Some experiences considered as references have highlighted the principles on which Neuromarketing is based. The enthusiasm of the scientific literature and the media for these experiments has contributed to the democratization of Neuromarketing.

Pepsi/Cola experiences

Considered as the pioneers of neuromarketingM. McClure et Read Montague conducted an experiment in October 2004 that unveiled one of the greatest paradoxes in the history of brands.

Indeed, they revealed that the consumer was not choosing his products in a rational way. The two researchers carried out a simple test, which consisted of a tasting of Pepsi and Coca-Cola. 67% of the individuals said they preferred Pepsi in the blind test. In a second step, the people tested the drinks by knowing their brand. In this case, 75% say they prefer Coca-Cola.  Thus, researchers show that consumption does not buy a taste, emotions and a memory associated with a brand.

This experience shows that brand’s image and history strongly influence the consumer in his choice.

Coca-Cola and Pepsi are chemically almost identical, however, individuals largely prefer Coca-Cola. Mc Clure scanned the brains of the volunteers using fMRI during the experiment. He showed that the brain perceives stronger emotions with Coca-Cola than with Pepsi. Thus, the researchers concluded that their research indicated that two brain systems, one concerning taste and the other concerning cultural influence, were involved in determining preferences.

Advertising memory

McClure and Montague’s experience, although the most cited, is not the first. Rossiter carried out an experiment in 2001 on the memorization of an advertisement. To do this, he uses the EEG (electroencephalogram). He concludes that the 1.5-second extracts are better memorized than the shorter ones. Bernard Roullet and Olivier Droulers resume this study and report that these brain analyses allow to obtain results contrary to what interviews would have revealed.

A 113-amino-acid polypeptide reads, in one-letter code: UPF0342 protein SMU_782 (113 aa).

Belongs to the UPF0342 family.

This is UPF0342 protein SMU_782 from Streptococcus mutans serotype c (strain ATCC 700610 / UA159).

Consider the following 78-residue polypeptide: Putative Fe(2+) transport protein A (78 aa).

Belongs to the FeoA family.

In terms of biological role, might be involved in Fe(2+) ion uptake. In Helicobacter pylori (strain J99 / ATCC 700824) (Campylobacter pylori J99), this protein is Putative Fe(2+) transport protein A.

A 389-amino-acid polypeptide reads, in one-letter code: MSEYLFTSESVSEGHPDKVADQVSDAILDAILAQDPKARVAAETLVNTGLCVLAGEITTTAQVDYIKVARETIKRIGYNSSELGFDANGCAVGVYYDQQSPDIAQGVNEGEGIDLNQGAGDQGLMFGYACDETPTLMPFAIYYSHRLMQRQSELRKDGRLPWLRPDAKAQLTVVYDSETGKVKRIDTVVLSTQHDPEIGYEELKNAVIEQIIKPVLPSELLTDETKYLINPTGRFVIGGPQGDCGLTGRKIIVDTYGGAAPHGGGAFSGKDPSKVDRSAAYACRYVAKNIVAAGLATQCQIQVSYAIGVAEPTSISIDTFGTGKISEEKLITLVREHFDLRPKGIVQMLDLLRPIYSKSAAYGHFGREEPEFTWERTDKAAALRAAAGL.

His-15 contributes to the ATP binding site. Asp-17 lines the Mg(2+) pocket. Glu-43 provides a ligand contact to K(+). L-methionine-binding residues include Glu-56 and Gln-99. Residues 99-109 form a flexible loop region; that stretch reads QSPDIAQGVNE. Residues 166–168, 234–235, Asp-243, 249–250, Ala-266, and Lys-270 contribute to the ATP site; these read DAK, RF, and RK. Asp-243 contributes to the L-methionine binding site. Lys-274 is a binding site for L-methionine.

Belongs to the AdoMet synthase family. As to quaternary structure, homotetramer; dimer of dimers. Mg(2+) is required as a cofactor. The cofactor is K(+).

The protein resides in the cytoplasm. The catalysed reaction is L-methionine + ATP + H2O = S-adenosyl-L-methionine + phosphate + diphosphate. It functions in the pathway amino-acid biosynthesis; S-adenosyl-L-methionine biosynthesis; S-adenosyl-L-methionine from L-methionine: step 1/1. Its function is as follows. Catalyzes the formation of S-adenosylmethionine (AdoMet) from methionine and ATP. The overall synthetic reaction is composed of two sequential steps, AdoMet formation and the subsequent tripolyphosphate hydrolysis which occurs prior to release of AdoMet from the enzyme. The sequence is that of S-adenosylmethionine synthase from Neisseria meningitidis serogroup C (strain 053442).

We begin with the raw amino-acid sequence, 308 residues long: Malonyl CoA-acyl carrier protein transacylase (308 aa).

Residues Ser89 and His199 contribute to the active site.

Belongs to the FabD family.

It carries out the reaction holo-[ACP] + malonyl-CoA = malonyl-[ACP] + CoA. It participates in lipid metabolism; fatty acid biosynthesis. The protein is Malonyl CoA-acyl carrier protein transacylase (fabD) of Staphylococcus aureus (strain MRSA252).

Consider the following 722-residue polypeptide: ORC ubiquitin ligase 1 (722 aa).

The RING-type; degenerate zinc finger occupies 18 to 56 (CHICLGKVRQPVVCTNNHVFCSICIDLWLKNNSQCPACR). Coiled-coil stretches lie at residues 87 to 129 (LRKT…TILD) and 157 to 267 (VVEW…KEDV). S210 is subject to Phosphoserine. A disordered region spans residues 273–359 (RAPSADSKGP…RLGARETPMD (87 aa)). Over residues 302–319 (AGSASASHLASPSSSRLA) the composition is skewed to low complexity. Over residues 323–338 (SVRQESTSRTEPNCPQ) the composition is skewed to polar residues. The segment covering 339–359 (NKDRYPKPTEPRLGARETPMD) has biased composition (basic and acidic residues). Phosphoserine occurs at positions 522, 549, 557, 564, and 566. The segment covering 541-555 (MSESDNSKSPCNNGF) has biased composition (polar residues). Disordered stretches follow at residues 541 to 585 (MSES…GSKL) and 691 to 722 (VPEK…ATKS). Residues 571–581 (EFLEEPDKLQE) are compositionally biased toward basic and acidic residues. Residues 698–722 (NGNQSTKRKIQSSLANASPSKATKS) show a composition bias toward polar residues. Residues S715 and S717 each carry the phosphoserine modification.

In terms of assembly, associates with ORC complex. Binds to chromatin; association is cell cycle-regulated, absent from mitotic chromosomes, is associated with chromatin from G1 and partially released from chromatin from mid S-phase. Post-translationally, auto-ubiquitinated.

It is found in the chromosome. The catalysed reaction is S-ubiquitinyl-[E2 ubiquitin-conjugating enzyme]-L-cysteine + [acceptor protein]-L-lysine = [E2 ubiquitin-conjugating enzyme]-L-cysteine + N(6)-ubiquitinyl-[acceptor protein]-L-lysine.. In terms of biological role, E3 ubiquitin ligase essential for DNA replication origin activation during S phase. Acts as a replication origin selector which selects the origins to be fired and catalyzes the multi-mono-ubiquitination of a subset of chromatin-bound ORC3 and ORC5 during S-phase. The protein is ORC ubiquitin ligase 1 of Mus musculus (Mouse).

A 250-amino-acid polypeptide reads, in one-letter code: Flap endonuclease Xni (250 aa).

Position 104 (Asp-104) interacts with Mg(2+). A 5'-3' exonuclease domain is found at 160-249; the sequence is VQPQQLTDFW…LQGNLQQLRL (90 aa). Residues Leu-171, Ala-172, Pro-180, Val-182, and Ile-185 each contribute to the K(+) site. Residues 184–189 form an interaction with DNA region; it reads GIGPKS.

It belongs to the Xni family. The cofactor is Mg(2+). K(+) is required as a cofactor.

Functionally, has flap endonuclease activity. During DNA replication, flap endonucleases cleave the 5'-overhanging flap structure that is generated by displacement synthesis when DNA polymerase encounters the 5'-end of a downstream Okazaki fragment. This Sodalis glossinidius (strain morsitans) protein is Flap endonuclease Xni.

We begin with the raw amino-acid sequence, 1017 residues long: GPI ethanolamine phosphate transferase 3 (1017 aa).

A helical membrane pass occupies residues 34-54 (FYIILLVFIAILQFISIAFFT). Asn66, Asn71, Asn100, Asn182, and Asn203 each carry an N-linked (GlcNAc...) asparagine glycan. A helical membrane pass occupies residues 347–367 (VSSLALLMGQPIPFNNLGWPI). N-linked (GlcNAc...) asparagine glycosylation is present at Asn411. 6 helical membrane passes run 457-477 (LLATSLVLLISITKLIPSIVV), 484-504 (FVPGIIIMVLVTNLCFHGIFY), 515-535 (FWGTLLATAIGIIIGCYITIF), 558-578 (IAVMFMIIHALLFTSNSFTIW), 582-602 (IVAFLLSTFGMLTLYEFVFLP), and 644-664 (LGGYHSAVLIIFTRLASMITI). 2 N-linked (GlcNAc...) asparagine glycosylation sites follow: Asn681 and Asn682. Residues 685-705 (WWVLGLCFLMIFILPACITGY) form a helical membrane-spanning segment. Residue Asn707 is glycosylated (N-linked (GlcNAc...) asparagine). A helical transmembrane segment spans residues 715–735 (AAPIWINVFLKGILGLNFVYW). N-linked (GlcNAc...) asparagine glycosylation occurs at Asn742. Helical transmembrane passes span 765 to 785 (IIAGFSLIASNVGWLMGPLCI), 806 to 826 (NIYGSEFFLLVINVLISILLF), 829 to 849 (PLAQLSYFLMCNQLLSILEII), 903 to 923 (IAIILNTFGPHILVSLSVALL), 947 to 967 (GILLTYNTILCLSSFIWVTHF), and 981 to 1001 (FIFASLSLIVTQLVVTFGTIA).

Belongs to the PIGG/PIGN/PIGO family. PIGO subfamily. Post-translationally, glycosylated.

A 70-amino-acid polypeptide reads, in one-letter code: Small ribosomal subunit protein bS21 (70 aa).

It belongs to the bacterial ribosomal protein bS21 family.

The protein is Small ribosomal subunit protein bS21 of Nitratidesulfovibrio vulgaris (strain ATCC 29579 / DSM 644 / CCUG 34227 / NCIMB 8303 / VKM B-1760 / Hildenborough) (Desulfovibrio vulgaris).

In short, this experiment made it possible to show the importance of memorizing an advertisement. This has inspired many other experiences, such as Michel Desmurget‘s, which shows that most of the information our brain processes is at an unconscious level. Thus, to make an advertisement memorize, it is more effective to focus on unconscious factors of memorization, such as stress. We can take the example of the Benetton brand, which used images of oiled birds or concentration camps for its advertising campaigns. To mark the consumer’s mind, brand played on the shocking images.

Importance of emotion

A third experience can be considered as the founder of Neuromarketing. This is Brian Knutson‘s experience on the importance of emotion in decision-making.

To do this, he asks volunteers to do their shopping under fMRI. By analyzing fMRIs, Knutson can predict purchasing decisions with 70% accuracy. Zones are more or less activated if the consumer is aware of the price. When a product is attractive, an area attributed to the anticipation of pleasure is activated. But if the price displayed is excessive, the area of the brain related to the pain sensation is activated and inhibits the activation of the first one.

This experiment has been cited nearly 400 times in the scientific press. 

The influence of these three experiences on the following

Knutson’s experience marks a turning point in Neuromarketing. We move from observation to prediction. In other words, neuromarketing is entering a new phase.

Most of the following experiences seem to be a continuation of the above-mentioned experiences

Martin Lindstrom studied the relationship between Apple users and their Iphones. Following neural tests, he states that this relationship is not an addictive relationship but rather a romantic one. Loyalty is the key point. He even goes so far as to mention a spiritual relationship between the brand and the consumer.

Hilke Plassman did an experiment in 2008. The latter consists to announce the price of each bottle. In reality, there was only one wine poured into the different glasses, but most volunteers said they preferred wine at the highest price. Thus, this experience demonstrates the influence of price on taste. McClure and Montague’s and Knutson’s inspired this experience.

It should be noted that all these experiments were carried out in the United States.